Plant proteas this summer


Indigenous and fynbos

Yellow proteas in a garden setting.

Filling your garden with indigenous plants is always a good idea. Not only are these plants best suited to the South African climate, they also help to promote biodiversity, reduce air pollution and save water. 

If you’re planning on adding indigenous, waterwise plants to your garden this summer, consider planting proteas and pincushions (Leucospermums) – the heroes of our fynbos floral kingdom.

A wide range of hybrid varieties that work particularly well in South African gardens are available for purchase countrywide. They all fare well in poor, acidic soils and their magnificent blooms are a favourite among nectar-loving birds and insects.

If you prefer having a low-maintenance garden, proteas and pincushions are also an excellent choice – once established, they require little effort while rewarding you with beautiful blooms at different times of the year.

Tips for planting proteas and pincushions

  • Plant proteas and pincushions where they’ll be exposed to lots of bright sunlight as well as wind and circulating air.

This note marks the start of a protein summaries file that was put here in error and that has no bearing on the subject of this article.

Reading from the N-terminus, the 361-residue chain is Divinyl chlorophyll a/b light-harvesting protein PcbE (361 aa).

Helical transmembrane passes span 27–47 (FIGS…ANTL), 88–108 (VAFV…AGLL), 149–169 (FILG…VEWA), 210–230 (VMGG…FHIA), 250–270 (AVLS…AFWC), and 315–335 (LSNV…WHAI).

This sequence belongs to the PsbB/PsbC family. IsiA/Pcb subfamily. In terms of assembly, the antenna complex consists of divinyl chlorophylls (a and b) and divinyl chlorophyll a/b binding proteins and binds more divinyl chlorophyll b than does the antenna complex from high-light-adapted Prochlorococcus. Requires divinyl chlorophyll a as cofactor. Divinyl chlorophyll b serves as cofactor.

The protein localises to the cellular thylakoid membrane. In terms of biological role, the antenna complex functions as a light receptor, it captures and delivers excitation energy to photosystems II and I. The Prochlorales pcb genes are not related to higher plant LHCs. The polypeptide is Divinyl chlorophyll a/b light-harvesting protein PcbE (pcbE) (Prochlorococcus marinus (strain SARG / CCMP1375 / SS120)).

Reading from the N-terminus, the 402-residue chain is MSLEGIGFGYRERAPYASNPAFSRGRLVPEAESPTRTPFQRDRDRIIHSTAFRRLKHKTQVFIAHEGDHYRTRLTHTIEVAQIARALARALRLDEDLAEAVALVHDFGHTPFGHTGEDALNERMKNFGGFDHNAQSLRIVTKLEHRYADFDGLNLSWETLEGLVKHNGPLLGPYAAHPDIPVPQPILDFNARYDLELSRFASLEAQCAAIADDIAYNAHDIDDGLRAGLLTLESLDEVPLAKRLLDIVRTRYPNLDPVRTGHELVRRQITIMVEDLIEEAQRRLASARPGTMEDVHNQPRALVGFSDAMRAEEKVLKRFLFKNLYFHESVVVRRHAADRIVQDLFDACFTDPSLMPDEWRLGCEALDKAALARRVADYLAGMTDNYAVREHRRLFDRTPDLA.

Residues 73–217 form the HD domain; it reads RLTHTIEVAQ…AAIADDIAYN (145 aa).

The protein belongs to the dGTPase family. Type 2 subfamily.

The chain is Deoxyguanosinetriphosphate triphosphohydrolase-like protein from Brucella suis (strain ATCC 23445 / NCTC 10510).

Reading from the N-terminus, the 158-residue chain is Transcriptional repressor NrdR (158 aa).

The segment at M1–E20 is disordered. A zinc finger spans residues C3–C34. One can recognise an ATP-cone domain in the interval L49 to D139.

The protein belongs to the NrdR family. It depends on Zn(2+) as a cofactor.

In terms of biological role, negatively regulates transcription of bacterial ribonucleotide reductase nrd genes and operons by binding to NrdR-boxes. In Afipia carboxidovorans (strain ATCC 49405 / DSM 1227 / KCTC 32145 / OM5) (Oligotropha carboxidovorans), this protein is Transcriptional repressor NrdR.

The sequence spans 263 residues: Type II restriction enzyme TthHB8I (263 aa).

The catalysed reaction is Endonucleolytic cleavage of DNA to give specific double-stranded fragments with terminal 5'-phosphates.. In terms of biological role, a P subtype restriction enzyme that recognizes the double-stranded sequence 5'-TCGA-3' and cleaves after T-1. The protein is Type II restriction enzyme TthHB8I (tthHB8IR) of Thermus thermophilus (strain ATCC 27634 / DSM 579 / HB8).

• Proteas prefer well-draining, nutrient-poor, sandy loam or open, acidic soil. Ask your garden expert to suggest a potting mix that’s suitable.
  • If you’re using fertiliser, go the organic route (chemical fertilisers with a high phosphorous content can damage proteas and pincushions). Avoid fertilisers completely if you’re planting your fynbos in rich, fertile soils. 
  • Make sure your proteas and pincushions have enough room to grow. Plant them in holes about twice the size of the containers in which you’ve purchased them. 
  • Note that some varieties are better suited to containers than others. If you’re planting in pots, make sure they have plenty of drainage holes. Also consider lifting the pots off the ground to allow for sufficient drainage.  
  • Cover the roots with a coarse mulch. This will thwart weed growth, keep the soil moist and cool, and slowly fertilise the plants. Consider adding pine bark and pine needles to lower the pH of the soil.
  • Water your proteas deeply every week, especially during the first two years after planting them. Once established, they’re drought-resistant. 
  • Never disturb the soil around your proteas and pincushions by digging, as this makes the roots susceptible to infection. When removing the plants from their containers, try not to disturb the roots.
  • Prune your proteas in spring or summer – they’ll reward you with more, better-quality flowers and the plants will be healthier overall.
  • Look out for protea hybrids such as Madiba (Protea cynaroides variety), Pink ice (Protea compacta x susannae), Red repens (Protea repens variety), and Sylvia (Protea eximia x susannae) – all of which produce spectacular blooms. 
  • Beautiful pincushion hybrids include Goldie (Leucospermum cuneiforme variety), High gold (Leucospermum cordifolium x L. patersonii) and Soleil (Leucospermum cordifolium x L. glabrum). 

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